Is IKEA the New Model for the Conservative Movement? - 2013-11-15
In every state in the country, there is at least one ostensibly independent "free-market" think tank that is part of something called the State Policy Network— there are sixty-four in all, ranging from the Pelican Institute, in Louisiana, to the Freedom Foundation, in Washington State. According to a new investigative report by the Center for Media and Democracy, a liberal watchdog group, however, the think tanks are less free actors than a coördinated collection of corporate front groups—branch stores, so to speak—funded and steered by cash from undisclosed conservative and corporate players. Although the think tanks have largely operated under the radar, the cumulative enterprise is impressively large, according to the report. In 2011, the network funnelled seventy-nine million dollars into promoting conservative policies at the state level.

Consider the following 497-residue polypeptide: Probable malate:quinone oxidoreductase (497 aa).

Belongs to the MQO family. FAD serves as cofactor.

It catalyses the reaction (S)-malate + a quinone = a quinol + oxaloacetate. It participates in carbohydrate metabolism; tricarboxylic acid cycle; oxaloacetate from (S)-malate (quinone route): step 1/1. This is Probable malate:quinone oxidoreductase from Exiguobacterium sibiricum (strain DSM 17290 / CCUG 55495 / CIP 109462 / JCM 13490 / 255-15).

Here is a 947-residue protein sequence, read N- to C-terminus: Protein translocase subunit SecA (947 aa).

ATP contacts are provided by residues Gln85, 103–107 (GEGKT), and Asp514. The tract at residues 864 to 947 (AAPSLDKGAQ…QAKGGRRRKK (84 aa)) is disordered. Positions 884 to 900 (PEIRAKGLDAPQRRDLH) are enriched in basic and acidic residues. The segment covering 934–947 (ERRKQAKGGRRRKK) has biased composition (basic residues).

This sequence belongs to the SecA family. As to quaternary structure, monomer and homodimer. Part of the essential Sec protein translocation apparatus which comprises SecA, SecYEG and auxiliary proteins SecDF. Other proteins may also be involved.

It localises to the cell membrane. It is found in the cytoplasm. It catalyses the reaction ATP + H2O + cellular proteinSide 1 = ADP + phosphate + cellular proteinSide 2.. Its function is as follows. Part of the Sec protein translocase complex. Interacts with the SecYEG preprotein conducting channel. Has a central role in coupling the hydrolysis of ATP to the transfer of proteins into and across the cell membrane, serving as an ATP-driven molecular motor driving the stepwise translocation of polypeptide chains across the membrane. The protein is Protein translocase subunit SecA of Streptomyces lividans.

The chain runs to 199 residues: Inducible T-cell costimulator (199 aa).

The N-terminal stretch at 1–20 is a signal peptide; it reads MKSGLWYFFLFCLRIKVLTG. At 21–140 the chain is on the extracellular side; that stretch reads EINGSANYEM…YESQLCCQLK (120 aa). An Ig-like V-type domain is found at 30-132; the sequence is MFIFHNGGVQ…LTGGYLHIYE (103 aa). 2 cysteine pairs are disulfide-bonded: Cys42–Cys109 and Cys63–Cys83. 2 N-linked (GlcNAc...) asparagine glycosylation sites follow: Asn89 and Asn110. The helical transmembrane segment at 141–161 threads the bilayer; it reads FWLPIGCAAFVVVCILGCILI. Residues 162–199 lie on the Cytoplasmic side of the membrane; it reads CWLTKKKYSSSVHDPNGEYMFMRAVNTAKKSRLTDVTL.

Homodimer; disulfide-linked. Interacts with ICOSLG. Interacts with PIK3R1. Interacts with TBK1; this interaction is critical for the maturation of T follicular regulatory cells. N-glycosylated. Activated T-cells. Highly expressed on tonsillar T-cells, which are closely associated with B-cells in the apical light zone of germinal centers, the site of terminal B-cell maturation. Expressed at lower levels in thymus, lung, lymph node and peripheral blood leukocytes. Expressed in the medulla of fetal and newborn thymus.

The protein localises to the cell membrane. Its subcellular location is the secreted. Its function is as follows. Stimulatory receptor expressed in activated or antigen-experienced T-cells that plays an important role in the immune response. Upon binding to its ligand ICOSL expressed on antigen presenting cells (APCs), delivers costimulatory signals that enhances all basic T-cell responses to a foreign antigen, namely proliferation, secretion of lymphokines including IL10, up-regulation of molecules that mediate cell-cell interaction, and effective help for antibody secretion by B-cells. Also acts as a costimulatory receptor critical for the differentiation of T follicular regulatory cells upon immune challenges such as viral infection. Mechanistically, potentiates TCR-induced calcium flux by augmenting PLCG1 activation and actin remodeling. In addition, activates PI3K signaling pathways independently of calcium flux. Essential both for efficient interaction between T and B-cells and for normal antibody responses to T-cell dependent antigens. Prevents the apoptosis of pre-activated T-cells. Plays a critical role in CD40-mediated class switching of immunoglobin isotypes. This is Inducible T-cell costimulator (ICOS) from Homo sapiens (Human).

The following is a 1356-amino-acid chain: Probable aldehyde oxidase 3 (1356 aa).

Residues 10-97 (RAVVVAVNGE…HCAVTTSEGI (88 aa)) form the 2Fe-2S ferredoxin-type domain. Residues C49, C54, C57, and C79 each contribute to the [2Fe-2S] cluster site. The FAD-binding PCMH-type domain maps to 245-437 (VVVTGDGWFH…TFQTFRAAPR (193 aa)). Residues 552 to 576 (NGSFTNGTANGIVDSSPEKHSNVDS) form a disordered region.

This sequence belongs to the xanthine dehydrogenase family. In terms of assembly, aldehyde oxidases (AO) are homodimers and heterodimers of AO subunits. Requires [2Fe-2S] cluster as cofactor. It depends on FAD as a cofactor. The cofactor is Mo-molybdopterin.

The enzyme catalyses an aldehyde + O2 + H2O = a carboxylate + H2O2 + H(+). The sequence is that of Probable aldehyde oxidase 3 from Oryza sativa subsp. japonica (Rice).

Tracie Sharp, the president of the S.P.N., promptly dismissed the report as "baseless allegations." She told Politico, "There is no governing organization dictating what free market think tanks research or how they educate the public about good public policy."
But notes provided to The New Yorker on what was said during the S.P.N.'s recent twenty-first-annual meeting raise doubts about Sharp's insistence that each of the think tanks is, as she told me, "fiercely independent." The notes show that, behind closed doors, meeting with some eight hundred people from the affiliated state think tanks, Sharp compared the organization's model to that of the giant global chain IKEA.